ERISA does not have a statute of limitations for lawsuits brought by participants to check claim benefits under the plan. Instead, courts borrow from similar state statutes of limitations. In a decision two years ago, the US...more

A Summary Plan Description Can be a Plan Document

In a decision issued a couple of years ago, the United States Supreme Court held that a summary plan description that differed from the plan document could not be enforced as the plan document. The Court said that the summary...more

US Supreme Court: Same-Sex Couples Have Constitutional Right to Marry

The gay rights movement saw decades of litigation and activism culminate in victory when the Supreme Court made the United States the 21st country to legalize same-sex marriage nationwide. Unlike its 2013 decision in United...more

Impact of the Same-Sex Marriage Decision on Employee Benefit Plans

In Obergefell v. Hodges, the Supreme Court held that states may not deny same-sex couples the right to marry, finding that doing so violates the Fourteenth Amendment. Writing for the five-justice majority, Justice Kennedy...more

What Does the Supreme Court's Same-Sex Marriage Ruling Mean for Employee Benefit Plans?

On June 26, 2015, the U.S. Supreme Court ruled in Obergefell v. Hodges that states must license and recognize a marriage between two people of the same sex. Despite being a landmark decision affecting same sex couples whose...more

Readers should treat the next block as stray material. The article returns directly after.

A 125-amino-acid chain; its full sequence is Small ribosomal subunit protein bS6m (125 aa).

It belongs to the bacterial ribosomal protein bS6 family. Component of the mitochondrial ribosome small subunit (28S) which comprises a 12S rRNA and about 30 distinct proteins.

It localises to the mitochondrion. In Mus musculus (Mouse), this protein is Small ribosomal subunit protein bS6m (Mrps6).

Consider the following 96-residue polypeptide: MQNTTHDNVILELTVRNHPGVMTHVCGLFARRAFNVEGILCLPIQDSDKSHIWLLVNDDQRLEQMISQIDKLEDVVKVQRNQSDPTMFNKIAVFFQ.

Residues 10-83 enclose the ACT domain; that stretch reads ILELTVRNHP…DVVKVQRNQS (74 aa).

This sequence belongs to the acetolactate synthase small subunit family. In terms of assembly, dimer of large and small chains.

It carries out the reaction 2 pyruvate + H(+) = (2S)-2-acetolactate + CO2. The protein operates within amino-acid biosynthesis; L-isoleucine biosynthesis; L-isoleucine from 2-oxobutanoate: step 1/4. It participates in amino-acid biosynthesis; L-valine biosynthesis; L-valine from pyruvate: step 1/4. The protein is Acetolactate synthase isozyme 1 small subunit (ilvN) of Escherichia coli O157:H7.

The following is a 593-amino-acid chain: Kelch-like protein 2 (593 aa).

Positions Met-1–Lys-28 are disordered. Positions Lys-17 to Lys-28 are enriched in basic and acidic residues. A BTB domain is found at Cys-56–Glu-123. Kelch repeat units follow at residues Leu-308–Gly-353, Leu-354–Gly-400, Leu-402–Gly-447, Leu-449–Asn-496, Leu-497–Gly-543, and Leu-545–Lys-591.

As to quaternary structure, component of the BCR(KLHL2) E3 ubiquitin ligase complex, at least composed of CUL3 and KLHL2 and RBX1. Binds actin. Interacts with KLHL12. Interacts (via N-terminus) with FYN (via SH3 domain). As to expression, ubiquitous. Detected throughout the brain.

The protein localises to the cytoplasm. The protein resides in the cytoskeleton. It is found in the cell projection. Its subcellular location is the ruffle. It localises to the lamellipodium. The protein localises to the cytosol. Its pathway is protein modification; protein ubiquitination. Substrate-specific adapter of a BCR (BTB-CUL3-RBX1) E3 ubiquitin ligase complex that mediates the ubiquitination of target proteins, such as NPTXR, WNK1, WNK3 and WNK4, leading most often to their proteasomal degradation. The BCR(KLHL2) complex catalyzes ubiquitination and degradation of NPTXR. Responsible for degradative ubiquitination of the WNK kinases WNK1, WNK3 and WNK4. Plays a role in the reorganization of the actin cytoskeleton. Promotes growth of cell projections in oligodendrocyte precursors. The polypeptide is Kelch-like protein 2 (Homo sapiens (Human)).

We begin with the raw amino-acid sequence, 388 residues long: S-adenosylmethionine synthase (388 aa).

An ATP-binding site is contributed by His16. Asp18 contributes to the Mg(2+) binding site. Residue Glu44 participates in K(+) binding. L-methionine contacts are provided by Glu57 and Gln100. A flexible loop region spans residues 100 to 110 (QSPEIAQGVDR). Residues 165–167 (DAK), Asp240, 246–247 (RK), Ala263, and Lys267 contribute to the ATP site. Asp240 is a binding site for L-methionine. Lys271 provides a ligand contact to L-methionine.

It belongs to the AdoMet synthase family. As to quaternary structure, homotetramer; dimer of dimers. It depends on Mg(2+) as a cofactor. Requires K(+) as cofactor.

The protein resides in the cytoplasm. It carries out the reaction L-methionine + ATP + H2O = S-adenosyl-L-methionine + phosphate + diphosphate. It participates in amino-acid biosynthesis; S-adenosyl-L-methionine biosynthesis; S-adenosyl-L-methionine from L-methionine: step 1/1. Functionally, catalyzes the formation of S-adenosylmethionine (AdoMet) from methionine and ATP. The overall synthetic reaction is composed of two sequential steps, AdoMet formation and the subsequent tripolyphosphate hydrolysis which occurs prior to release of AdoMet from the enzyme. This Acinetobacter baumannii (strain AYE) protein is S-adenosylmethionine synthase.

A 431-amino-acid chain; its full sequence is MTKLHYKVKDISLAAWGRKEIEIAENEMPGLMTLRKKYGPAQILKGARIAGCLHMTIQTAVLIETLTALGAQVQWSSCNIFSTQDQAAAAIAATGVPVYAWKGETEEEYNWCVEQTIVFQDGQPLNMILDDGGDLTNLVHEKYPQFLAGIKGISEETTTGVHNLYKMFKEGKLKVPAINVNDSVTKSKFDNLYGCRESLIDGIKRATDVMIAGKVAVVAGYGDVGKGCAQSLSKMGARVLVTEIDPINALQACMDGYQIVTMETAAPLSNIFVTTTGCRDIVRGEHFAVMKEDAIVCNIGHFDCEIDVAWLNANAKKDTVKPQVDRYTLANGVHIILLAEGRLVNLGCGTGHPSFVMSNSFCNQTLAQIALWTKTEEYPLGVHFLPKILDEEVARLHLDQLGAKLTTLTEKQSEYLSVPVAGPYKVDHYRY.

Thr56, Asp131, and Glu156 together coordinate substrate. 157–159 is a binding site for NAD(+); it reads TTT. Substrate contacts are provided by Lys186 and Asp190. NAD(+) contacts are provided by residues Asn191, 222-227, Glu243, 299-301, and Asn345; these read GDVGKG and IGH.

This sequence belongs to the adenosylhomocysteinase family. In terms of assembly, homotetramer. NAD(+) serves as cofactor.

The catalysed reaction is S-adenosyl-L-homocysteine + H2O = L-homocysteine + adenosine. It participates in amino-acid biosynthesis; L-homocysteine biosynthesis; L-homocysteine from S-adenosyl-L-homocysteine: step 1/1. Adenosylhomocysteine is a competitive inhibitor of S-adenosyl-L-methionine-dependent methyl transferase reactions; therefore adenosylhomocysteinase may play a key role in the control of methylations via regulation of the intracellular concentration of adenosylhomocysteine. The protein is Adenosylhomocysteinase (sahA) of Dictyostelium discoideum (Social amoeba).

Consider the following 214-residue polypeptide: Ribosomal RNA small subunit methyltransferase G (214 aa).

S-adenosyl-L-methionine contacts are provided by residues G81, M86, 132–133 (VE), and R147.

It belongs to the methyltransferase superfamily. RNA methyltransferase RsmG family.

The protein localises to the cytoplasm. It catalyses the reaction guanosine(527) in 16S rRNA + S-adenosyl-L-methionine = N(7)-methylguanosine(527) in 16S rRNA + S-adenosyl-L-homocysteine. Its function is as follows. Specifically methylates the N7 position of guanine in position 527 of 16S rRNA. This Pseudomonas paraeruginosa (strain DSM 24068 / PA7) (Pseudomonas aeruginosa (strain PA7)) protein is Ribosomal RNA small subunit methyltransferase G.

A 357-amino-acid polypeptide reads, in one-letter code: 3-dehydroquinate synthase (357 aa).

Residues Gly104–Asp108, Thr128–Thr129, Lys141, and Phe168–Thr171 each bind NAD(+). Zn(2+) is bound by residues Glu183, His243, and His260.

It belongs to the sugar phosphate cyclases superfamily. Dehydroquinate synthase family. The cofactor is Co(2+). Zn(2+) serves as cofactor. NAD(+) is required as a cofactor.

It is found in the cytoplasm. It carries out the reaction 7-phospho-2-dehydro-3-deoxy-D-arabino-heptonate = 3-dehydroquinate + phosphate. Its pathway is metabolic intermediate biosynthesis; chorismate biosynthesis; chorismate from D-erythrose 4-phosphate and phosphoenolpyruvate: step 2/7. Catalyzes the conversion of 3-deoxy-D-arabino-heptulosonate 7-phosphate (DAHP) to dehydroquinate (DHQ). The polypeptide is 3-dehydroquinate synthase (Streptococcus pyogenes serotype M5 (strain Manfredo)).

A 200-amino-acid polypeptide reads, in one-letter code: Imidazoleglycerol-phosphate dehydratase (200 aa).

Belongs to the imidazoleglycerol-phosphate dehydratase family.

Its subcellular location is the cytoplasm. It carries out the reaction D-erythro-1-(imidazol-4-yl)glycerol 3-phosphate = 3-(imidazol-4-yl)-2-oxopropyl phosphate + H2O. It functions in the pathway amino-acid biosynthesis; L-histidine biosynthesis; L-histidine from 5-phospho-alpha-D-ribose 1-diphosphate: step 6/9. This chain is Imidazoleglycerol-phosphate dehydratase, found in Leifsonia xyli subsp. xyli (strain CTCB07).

Employee Benefits Developments - July 2015

Second Circuit Holds That Posthumous QDROs Are Valid. Yale-New Haven Hospital brought an action in federal court to resolve competing claims by a former spouse of a deceased participant and the deceased participant’s...more

Revisit employment policies in light of Supreme Court’s same-sex marriage ruling

Since December 2013, when the U.S. District Court for the District of Utah concluded that Utah’s definition of marriage as the union between only a man and a woman was unconstitutional, the validity of same-sex marriage has...more

New Developments in Protections for LGBT Workers

It’s been a busy few weeks for developments in the area of LGBT rights since the Supreme Court’s decision in King v. Burwell , 576 U.S. ___ (2015)....more

Supremes Tell States Gay Marriage is Legal

Recently, the U.S. Supreme Court struck down state laws the prohibit gay marriage in Obergfell v. Hodges, No. 14-556 (June 26, 2015), First, the Court held that the Fourteenth Amendment requires a State to license a marriage...more

Obergefell v. Hodges – Same-Sex Marriage Now Legal in all 50 States